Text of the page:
Examinations – Pass or Fail

It’s that time of year when countless students prepar to sit examinations of one kind or another: GCSEs, A Levels, end of year exams. My 12 year old grandson has just completed a week of intensive exams. He is relieved that is was all in one week, but I can’t remember doing anything like that at his age. Is he too young? Is it right that there is less course work and more formal testing?

Examinations were always a regular feature of College life. In 1854 students who failed their first year examinations had to re-sit. Typical examination questions included:

Geography: Explain the geographical allusion in Psalm cxxxvi 5; ‘Turn our captivity, O Lord,as the rivers of the South’.

Scripture: Give dates for the following events – The Deluge;The Passage of the Jordan;The Death of Abraham. Fortunately, arithmetic questions were more straightforward, such as – reduce fractions to their simplest form.

In the 1900s, students dreaded practical teaching exams known as ‘Major Day Crits’. Children were taken to the College from local Salisbury schools and the anxious students had to present a lesson in front of fellow student critics and a lecturer. After the lesson there was 30 minutes of critical discussion and assessment before the student was given a grade, which counted towards their final result. A treat at the end was a slice of a special ‘Major’ cake which must have tasted so good!.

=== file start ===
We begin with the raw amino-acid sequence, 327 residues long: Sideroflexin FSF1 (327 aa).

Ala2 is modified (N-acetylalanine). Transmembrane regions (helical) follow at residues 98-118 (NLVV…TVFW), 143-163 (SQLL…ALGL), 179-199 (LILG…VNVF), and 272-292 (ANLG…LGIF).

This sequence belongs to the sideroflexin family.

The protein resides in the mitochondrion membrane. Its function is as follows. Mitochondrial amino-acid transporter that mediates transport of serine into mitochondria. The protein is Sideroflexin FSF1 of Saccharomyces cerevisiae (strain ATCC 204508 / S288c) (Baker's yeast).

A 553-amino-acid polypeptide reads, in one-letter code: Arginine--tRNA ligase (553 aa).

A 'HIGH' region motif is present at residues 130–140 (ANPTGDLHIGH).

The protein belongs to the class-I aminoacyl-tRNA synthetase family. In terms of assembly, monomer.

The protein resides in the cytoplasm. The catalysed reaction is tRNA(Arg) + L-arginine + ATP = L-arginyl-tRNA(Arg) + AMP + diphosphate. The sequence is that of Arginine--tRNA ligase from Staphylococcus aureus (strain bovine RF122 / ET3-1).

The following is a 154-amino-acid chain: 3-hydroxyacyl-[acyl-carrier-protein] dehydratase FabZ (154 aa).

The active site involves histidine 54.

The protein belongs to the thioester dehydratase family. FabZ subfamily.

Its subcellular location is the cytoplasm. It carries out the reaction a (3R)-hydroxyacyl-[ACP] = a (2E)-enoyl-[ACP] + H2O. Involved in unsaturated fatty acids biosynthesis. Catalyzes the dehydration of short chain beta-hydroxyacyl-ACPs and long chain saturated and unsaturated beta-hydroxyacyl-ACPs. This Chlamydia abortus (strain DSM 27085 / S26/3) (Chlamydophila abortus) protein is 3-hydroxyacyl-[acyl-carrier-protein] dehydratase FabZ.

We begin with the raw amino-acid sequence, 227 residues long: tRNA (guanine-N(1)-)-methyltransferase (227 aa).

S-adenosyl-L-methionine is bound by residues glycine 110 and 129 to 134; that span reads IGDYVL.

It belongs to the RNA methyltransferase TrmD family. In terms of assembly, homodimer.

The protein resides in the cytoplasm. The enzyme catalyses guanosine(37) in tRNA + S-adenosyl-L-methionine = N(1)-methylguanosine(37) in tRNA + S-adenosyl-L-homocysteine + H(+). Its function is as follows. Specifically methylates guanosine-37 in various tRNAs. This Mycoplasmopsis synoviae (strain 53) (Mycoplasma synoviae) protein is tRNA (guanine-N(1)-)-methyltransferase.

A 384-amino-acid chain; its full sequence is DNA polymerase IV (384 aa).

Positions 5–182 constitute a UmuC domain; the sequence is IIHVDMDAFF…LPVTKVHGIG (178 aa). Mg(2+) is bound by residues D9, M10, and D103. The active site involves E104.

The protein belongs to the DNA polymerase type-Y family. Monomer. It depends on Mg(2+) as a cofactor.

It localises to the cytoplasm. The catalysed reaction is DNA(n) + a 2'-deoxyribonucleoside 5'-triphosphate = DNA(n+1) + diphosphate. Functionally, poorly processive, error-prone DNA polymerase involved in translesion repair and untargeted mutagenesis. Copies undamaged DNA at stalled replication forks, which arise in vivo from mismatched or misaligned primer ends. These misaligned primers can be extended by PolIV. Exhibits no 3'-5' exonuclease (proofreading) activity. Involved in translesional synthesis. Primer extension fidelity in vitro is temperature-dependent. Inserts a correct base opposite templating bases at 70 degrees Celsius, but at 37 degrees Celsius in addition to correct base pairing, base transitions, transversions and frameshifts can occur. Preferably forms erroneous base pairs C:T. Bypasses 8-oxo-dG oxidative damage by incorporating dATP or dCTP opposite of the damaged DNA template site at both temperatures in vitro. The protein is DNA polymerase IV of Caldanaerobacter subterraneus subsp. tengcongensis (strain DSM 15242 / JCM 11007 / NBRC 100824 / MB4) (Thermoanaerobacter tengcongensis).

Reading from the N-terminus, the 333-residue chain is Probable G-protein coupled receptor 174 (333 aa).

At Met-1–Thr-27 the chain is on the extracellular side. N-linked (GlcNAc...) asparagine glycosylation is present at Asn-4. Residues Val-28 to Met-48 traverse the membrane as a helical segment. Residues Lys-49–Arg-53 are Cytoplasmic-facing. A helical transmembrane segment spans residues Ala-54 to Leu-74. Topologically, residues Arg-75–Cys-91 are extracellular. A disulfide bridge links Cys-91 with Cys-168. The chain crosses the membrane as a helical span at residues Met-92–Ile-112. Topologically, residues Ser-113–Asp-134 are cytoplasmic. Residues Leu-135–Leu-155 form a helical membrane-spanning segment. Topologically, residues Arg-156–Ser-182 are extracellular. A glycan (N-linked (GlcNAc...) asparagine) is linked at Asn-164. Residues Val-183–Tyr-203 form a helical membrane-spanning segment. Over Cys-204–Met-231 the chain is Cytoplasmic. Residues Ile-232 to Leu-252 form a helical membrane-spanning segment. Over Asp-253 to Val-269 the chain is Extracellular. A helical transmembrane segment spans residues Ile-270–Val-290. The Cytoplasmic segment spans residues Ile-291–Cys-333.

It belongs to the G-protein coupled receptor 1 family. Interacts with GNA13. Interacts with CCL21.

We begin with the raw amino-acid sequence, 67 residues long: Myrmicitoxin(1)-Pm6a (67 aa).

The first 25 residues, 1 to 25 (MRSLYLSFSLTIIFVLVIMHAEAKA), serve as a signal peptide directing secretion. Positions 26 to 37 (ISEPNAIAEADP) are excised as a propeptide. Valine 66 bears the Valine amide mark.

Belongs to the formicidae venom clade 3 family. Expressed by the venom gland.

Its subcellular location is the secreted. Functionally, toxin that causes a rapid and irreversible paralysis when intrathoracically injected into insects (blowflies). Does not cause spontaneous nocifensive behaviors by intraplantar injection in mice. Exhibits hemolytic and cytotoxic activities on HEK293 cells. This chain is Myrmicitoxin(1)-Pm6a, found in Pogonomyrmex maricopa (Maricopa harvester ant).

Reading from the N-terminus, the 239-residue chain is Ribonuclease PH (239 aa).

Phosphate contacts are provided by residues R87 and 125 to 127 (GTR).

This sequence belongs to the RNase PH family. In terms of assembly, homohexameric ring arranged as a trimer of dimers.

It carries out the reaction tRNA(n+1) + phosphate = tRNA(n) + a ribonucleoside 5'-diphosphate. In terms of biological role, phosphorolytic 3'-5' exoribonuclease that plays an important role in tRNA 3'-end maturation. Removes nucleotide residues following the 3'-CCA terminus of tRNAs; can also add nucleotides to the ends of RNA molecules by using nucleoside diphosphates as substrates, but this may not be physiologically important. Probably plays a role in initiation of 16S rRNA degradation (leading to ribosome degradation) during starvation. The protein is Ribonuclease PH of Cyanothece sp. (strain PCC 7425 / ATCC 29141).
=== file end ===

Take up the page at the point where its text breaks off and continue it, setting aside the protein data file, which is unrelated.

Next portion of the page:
One thing that hasn’t changed is the feeling of relief when exams are over- that is, until the results are published.

2 Responses to Examinations – Pass or Fail

  1. Joan McNabb nee Harris says:

    Hello there, my comment does not really apply to the last post but was unsure how I should comment otherwise! I have recently acquired a copy of your book, and wanted to say how much pleasure it has given me. I was a student here from 1946 – 1948 and reading it brought back many happy memories, and if there is anyone who remembers me, I would love to hear from them. I was a chapel warden at the college, and if life had turned out differently I might well have ended up as a teaching missionary in New Guinea, as it was I went on to marry a young handsome teacher whom I met at the end of my first year and we were to have three lovely sons and be happily married for over 62 years I remember so well, many members of staff listed here, in particular Edith Maxwell, the principal at the time I was in Salisbury. I taught for many years until 1984 when I took early retirement and I now live in Pembrokeshire. Best Wishes, Joan McNabb (nee Harris)

    • Anne Johns says:

      Hello Joan

      Did you come into contact with any of the students mentioned in the book? We are so delighted that you are enjoying it so much. Where did you live when you were at College-were you in the horse boxes? Is there anything you can tell us about the staff whom you remember? Did you ever come into contact with the St Boniface students? There is so much we would still love to know about College in the Forties.

      Many thanks